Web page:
Maybe in Chicago there’s still some lingering disappointment from the failed pursuit of Carmelo Anthony, but when talking to people around the NBA, the feeling in some circles is that the Bulls not only made out well in free agency, but could be the team to beat in both the Central Division and in the Eastern Conference.
Yes, LeBron James’ return to Cleveland makes the Cavaliers an instant contender, based on him being the best player in the game and the young team’s high ceiling. But unless the Cavs pull off a trade for All-Star power forward Kevin Love, the Bulls’ additions of veteran big man Pau Gasol, 2011 first-round draft pick Nikola Mirotic, and rookie forward Doug McDermott give the Bulls a deep, talented squad that has addressed their biggest issue, perimeter shooting and offense as a whole.
No, the Bulls didn’t acquire the second scorer many observers believed they needed to complement Derrick Rose, as Gasol is no longer at his peak, and Mirotic and McDermott can’t be considered ready to step into that role. But Gasol and Sixth Man of the Year runner-up Taj Gibson are legitimate post-up options, the quartet of McDermott, Mirotic, veteran sharpshooter Mike Dunleavy Jr. and second-year swingman Tony Snell give them a plethora of deep threats, All-Star center Joakim Noah is an established, if unconventional playmaker, and the defensive-minded duo of Hinrich and returning starter Jimmy Butler are capable scorers who won’t be counted on to shoulder as much of a burden, particularly with Rose back to set the table for them with his unique abilities.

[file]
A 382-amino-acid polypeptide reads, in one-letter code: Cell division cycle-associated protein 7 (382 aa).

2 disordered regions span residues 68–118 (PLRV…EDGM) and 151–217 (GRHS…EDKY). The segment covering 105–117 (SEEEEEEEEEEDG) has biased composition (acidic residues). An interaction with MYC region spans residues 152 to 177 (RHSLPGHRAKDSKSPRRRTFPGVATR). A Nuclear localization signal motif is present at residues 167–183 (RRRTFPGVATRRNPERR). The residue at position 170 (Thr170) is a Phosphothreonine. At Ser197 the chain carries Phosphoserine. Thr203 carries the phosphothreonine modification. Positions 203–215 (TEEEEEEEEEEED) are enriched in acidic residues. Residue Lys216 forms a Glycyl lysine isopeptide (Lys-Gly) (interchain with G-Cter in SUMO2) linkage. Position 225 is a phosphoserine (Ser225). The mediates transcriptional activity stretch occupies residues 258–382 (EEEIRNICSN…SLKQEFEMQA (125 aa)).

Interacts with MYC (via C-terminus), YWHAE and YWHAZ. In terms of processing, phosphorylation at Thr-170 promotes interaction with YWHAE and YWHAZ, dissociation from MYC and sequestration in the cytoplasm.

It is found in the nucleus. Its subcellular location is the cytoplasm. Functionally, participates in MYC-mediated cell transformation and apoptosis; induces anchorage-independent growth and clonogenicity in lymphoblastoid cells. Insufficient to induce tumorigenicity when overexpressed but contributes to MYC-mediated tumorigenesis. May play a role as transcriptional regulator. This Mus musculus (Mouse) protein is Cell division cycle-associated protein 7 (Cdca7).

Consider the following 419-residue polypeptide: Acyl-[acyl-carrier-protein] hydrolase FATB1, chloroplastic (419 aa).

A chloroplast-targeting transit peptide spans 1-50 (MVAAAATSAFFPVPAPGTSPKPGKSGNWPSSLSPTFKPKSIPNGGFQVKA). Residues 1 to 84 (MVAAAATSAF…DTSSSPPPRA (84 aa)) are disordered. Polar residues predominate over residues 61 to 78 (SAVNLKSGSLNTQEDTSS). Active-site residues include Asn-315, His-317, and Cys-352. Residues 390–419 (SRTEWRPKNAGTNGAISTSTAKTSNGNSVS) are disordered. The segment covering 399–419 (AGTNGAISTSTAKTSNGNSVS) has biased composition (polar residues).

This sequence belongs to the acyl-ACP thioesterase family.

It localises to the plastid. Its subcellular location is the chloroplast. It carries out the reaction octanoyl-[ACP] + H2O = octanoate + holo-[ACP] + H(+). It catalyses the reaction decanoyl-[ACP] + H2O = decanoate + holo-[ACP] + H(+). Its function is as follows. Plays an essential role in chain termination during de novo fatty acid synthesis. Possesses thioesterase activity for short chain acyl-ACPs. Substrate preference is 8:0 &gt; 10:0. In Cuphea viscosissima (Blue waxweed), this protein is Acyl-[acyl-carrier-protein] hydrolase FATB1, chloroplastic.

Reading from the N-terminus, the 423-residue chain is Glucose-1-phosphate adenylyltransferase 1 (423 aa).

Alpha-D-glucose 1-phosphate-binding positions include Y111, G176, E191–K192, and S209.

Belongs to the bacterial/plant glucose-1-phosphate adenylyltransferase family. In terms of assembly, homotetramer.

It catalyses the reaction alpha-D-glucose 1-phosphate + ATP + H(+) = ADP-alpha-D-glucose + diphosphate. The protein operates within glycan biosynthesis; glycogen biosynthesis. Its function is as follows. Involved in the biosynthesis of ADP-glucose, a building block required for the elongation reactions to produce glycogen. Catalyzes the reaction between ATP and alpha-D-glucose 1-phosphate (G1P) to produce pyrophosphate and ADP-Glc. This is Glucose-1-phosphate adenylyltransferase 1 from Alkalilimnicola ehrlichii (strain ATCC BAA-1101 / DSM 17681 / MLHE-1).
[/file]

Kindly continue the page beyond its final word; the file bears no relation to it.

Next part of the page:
Exactly how Bulls head coach Tom Thibodeau distributes the minutes, most notably the big-man and wing rotations, is still a question and an alternate style of play to Rose being relied upon to create out of high pick-and-roll scenarios will be key — Noah must still be allowed to create for others, but pick-and-pop options featuring the aforementioned outside threats should also be a staple of the offense — but as the old adage goes, that’s a good problem to have. For the first time since the 10-deep “Bench Mob” days, the Bulls’ depth is truly a strength and in the wake of the narrative of the Spurs’ team-first aesthetic defeating the Heat’s more individual-based game, there’s a reason for optimism in Chicago.
But for all of the logic of the Bulls making a deep run next season, it isn’t as if other teams in the East haven’t improved, too. Besides Cleveland and fellow Central foe Indiana, other upper-echelon teams in the conference include Washington and yes, Miami.
The Wizards, who fairly easily vanquished the Bulls in the first round of last spring’s playoffs, brought back rugged free-agent center Marcin Gortat, a major part of their success, and although they lost defensive stopper Trevor Ariza, the addition of future of Hall of Famer Paul Pierce, giving them a veteran scorer to fill in at small forward, is an intriguing move, especially as second-year pro Otto Porter seemingly makes strides during summer-league play in Las Vegas. The Heat certainly won’t be the juggernaut they were over the past four years, but ex-Bull Luol Deng is as good as they could have hoped for as a replacement, the All-Star tandem of Chris Bosh and Dwyane Wade is back and new arrivals like the underrated Josh McRoberts and rookie Shabazz Napier should also help.